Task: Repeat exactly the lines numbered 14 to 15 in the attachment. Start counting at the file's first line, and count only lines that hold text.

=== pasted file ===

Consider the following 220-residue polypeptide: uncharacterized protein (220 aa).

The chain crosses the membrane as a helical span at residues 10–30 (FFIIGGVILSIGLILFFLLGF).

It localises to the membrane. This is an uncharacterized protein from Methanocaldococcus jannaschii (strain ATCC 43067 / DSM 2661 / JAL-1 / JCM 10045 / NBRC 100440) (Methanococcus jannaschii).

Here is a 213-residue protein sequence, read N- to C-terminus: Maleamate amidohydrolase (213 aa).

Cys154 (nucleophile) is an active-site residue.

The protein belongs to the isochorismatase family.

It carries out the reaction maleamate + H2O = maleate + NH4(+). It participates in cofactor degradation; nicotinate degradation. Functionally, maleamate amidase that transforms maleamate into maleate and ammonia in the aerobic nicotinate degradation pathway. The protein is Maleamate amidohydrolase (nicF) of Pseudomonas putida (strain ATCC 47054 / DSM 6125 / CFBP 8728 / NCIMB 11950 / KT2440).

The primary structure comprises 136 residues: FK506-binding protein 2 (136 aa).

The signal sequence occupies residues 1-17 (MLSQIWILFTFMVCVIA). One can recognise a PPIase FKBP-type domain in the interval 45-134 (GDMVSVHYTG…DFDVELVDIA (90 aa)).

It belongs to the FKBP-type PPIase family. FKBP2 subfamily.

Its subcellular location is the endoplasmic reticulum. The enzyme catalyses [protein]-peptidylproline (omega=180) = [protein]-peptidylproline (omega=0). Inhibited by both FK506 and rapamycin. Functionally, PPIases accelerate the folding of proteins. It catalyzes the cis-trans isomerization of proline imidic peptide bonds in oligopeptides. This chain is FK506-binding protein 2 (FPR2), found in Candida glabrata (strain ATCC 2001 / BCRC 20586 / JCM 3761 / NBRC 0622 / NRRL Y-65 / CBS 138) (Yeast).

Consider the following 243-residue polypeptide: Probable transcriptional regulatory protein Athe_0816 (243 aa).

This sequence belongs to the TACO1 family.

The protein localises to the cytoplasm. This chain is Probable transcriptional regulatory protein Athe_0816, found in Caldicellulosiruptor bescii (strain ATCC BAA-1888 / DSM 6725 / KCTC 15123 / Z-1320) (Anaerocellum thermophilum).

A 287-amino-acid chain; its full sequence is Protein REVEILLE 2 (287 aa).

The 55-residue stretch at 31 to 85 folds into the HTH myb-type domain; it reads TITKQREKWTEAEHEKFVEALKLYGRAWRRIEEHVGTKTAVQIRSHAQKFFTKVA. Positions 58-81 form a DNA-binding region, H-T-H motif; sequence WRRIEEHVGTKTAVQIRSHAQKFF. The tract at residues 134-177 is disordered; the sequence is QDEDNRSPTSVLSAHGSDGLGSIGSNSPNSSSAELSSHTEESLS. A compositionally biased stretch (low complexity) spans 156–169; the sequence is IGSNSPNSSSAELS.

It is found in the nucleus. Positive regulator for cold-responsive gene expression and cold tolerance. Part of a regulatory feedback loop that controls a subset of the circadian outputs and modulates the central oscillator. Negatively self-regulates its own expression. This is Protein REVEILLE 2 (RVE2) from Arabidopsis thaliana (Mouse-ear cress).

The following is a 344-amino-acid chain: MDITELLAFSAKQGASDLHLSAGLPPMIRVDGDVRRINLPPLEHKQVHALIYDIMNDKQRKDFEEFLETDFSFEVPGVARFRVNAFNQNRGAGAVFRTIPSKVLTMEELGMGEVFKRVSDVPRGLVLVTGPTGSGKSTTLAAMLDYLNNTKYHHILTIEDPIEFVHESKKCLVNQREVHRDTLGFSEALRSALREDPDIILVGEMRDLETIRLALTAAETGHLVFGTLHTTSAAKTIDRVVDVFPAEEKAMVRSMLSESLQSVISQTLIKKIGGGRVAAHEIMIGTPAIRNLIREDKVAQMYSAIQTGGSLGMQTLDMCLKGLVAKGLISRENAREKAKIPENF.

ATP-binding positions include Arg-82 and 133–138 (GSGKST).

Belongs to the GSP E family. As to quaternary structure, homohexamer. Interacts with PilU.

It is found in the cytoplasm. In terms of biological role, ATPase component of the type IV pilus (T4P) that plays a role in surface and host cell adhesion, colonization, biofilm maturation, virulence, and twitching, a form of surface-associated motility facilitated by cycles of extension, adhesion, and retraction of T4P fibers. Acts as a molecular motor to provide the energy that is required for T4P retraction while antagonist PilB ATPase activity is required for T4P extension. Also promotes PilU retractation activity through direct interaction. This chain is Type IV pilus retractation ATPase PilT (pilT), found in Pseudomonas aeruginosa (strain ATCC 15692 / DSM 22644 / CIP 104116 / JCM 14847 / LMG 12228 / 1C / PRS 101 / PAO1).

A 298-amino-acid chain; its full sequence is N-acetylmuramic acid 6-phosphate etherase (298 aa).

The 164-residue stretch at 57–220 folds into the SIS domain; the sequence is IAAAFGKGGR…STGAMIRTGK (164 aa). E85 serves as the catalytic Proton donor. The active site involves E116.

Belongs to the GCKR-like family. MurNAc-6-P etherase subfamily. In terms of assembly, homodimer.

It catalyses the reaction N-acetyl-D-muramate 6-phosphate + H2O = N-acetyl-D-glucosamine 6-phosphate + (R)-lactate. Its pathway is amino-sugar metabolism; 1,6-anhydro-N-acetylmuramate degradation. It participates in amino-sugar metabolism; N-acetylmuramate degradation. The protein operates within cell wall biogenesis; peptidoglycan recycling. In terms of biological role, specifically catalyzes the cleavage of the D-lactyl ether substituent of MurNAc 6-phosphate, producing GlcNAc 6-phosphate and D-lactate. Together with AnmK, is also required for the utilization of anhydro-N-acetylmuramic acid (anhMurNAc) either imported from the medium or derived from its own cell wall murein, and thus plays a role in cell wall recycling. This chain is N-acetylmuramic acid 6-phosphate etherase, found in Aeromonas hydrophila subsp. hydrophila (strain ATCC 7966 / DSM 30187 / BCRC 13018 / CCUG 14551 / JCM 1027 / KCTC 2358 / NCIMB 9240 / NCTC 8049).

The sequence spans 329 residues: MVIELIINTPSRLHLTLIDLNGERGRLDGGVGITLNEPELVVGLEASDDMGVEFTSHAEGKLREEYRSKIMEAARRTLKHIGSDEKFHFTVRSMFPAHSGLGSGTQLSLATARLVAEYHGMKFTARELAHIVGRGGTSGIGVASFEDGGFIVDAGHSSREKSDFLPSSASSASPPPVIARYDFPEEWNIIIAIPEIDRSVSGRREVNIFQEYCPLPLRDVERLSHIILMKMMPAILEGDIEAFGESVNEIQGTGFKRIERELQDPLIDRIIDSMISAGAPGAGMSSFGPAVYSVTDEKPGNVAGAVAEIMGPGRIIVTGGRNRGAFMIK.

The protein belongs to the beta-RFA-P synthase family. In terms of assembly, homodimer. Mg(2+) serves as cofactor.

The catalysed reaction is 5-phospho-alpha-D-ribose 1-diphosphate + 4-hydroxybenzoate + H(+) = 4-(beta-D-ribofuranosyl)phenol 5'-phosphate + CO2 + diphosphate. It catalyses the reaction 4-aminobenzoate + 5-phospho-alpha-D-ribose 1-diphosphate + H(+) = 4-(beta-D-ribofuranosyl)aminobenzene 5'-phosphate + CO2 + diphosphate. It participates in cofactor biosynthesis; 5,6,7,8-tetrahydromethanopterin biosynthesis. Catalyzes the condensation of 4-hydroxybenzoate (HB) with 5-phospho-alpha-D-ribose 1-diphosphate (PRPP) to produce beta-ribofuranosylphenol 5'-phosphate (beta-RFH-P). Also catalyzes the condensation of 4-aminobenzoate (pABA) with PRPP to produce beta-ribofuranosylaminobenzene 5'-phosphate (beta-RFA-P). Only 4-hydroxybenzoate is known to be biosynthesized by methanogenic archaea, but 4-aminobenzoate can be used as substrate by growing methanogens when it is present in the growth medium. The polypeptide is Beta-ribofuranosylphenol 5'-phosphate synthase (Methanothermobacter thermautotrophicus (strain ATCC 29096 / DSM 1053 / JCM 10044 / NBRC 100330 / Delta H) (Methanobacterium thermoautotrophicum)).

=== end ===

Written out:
The protein localises to the cytoplasm. This chain is Probable transcriptional regulatory protein Athe_0816, found in Caldicellulosiruptor bescii (strain ATCC BAA-1888 / DSM 6725 / KCTC 15123 / Z-1320) (Anaerocellum thermophilum).

A 287-amino-acid chain; its full sequence is Protein REVEILLE 2 (287 aa).